The plan calls for the student to be assigned to the church as soon as he achieves his status as a senior. In this way the young man will be quite well oriented to the church and will have participated in the regular weekly services of the congregation before his highly concentrated practicum program during his last trimester. It is recommended that the student transfer his membership to the church to which he has been assigned and thus be eligible to serve as an elder or a deacon of that particular church. By serving in this capacity the young man could function in the administering of the ordinances and other services of the church.

The third area in which the theological student at Columbia Union College may find opportunity for field service concerns itself with urban problems and especially the needs of the inner city.

The department of religion encourages religion and theology majors to plan their program to include work in psychology, sociology, and religion that will prepare them for an urban ministry. A minor in sociology is recommended for those interested in ministering to the inner city.

Our Student Ministerial Association and the annual retreats, along with the weekly meetings, are an on-going entity for the field program as well. A constitution has been adopted governing this body, and attendance is expected. Preaching in twenty-five area churches is channeled through the association. Reports are kept of the upper-division student participation and become a part of the final grade of the comprehensive oral examinations for the senior. This has made attendance and participation in the Student Ministerial Association meaningful to the student on campus and in the development of confidence for his future ministry.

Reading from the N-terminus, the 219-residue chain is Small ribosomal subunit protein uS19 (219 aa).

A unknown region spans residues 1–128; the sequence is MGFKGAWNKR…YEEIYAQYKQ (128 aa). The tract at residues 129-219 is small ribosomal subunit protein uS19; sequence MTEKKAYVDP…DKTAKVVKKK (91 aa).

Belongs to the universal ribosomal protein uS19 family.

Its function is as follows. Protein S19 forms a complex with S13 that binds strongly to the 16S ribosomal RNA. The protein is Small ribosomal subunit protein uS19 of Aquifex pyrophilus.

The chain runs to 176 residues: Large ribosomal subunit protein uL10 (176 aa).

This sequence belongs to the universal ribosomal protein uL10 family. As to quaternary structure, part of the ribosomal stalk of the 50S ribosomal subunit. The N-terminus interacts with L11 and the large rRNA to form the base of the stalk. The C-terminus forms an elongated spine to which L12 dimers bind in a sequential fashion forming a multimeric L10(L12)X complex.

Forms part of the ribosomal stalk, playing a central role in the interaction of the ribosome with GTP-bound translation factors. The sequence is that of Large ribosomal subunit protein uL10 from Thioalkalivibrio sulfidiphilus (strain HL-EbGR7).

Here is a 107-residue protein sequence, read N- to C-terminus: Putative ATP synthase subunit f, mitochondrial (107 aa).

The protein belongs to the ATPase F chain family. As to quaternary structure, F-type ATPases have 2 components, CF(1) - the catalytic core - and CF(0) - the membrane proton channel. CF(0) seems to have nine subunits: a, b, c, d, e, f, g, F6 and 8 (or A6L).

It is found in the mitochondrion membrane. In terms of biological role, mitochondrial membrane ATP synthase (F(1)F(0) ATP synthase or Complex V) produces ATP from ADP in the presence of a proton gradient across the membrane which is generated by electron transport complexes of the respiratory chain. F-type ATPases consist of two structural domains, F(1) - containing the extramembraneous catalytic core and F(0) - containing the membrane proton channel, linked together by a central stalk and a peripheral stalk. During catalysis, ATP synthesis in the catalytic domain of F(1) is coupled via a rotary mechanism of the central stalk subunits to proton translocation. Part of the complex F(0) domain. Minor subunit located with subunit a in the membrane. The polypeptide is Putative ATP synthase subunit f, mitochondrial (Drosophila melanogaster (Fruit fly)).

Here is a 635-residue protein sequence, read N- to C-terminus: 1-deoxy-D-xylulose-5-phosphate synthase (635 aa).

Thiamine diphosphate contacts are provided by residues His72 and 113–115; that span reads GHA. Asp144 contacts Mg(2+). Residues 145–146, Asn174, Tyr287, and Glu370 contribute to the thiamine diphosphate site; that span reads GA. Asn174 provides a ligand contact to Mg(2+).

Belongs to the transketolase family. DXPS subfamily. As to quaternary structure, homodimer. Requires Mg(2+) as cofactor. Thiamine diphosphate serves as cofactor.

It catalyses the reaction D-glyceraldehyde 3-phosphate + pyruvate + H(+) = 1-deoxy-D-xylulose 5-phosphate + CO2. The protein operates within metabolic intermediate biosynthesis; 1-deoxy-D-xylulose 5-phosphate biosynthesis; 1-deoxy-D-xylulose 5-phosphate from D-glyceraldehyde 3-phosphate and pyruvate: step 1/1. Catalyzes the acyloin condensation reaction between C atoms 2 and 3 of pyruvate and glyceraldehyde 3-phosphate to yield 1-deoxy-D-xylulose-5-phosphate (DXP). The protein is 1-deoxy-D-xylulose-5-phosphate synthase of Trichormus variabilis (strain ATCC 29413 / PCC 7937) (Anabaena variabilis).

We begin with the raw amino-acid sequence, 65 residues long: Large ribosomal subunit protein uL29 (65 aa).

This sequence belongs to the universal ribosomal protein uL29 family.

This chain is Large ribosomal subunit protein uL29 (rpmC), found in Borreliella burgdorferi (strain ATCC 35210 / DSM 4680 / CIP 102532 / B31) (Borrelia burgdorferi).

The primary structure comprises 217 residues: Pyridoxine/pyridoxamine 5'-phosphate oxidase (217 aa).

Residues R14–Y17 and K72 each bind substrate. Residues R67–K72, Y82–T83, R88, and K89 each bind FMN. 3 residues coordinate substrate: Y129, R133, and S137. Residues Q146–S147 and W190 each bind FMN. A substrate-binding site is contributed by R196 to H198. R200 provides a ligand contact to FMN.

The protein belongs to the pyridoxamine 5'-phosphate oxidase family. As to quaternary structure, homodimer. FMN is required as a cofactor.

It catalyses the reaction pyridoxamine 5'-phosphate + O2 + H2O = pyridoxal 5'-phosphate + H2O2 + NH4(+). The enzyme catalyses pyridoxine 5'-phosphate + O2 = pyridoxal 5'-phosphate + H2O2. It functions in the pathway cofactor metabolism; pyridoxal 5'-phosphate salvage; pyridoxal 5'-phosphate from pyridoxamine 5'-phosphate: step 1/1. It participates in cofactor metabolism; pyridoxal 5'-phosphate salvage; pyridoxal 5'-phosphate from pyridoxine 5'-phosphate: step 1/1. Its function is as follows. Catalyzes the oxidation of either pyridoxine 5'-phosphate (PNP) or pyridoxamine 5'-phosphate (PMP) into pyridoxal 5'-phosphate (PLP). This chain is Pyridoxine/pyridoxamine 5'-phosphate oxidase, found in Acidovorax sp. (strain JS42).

With these major programs available applied religion has received a strong emphasis to augment the other courses required of theology students in preparation for their seminary experience. The success of the program has been tremendously encouraging to us in the department of religion. The emphasis here still remains as it has historically been for Columbia Union College, the institution at the denominational headquarters that provides the Gateway to Service.


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-Deportment of Religion, Columbia Union College at the time this article was written

March 1969